The UNESCO World Heritage-listed Great Barrier Reef stretches like a kaleidoscopic ribbon down the coast of Queensland.
Around 2,300 kilometres in length and made up of some 3,000 individual reefs, it begins in the Torres Strait and ends at sublime Lady Elliott Island off the coast at Bundaberg. That’s a lot of coral; so much so, that the reef is famously visible from space. It also acts as a high-profile litmus test of the effects of global warming and debate continues about how best to shore up the health of what is a vast but fragile natural wonder.
There are endless opportunities to take a figurative stroll in this octopus’ gardens. Cairns is the obvious spot to base yourself, and the city offers an array of ways to explore the reef — some of which don’t even involve getting wet. Every visitor can take simple steps along the way to minimise their impact on the coral. Book your tours and activities with an eco-accredited operator and leave nothing behind in the ocean but wake. Choose your sunscreen carefully, as many contain ingredients that are toxic for the reef. Wear sun protective clothing to reduce sunscreen use where possible, and choose a sunscreen that shields you with natural minerals rather than harmful chemicals.
Here are ten great ways to experience the Great Barrier Reef from Cairns. If you need more inspiration, check out these amazing Great Barrier Reef trips.
While Port Douglas up the road offers closer access, you can certainly have an outer reef experience from Cairns. Great Adventures makes it possible with their high-speed catamaran and permanently moored activity platform, the beauty of which is the wide range of activities offered for all age groups. You’ll have about three hours at the platform to snorkel, dive (additional cost applies), or spot marine life from the underwater observatory. There’s even a semi-submersible craft to ride in. A buffet lunch is included in the cost of the trip.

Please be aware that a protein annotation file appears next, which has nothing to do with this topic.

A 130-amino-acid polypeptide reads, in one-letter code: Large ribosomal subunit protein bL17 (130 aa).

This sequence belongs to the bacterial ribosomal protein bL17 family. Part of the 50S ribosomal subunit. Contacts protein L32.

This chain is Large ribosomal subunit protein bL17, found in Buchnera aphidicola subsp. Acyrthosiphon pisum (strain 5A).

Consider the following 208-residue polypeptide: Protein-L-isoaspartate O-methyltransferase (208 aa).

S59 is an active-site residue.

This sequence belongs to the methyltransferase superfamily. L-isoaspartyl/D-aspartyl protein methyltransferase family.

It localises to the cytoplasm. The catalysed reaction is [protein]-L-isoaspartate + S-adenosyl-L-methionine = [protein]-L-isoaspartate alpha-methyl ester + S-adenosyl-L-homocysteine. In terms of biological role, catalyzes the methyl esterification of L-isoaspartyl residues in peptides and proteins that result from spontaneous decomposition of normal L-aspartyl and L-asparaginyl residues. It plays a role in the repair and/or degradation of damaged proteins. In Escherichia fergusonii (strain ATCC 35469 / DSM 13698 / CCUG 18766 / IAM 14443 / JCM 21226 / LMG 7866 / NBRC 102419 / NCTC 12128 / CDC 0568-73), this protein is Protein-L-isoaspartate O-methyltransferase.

Extend your time on the outer reef to up to five hours on a day trip with PADI-certified Down Under Cruise and Dive. Their 35-metre superyacht Evolution carves up the journey, and you’ll get to snorkel and dive at two different locations. The vessel is superbly appointed, and lunch is included.
If all that sounds a little too energetic (you are on holiday after all), consider doing a day trip to a palm-fringed tropical island on the edge of the Great Barrier Reef and basking in its aura. Fitzroy Island is situated a mere 40 minutes from Cairns by launch. Relax on the soft coral beaches, enjoy a languid paddle in the warm water that teems with life, or really exert yourself and head out on a glass bottom boat trip.
The Great Barrier Reef is quite literally an underwater city, and marine turtles are one of its most sizeable ratepayers. Sadly, that often puts them in harm’s way from the likes of boat propellors, abandoned fishing tackle, and weather ruckuses. The Cairns Turtle Rehabilitation Centre is a volunteer-based organisation that rescues, treats, and rehabilitates injured or sick turtles. Following treatment by vets on the mainland, convalescing turtles are transferred out to a holding facility on Fitzroy Island. Visitors to the island can make a direct contribution to this vital work by booking a turtle tour. It includes an informative presentation from a marine biologist on these magnificent animals, and the chance to get an up-close look at a close-to-release patient in the display tank.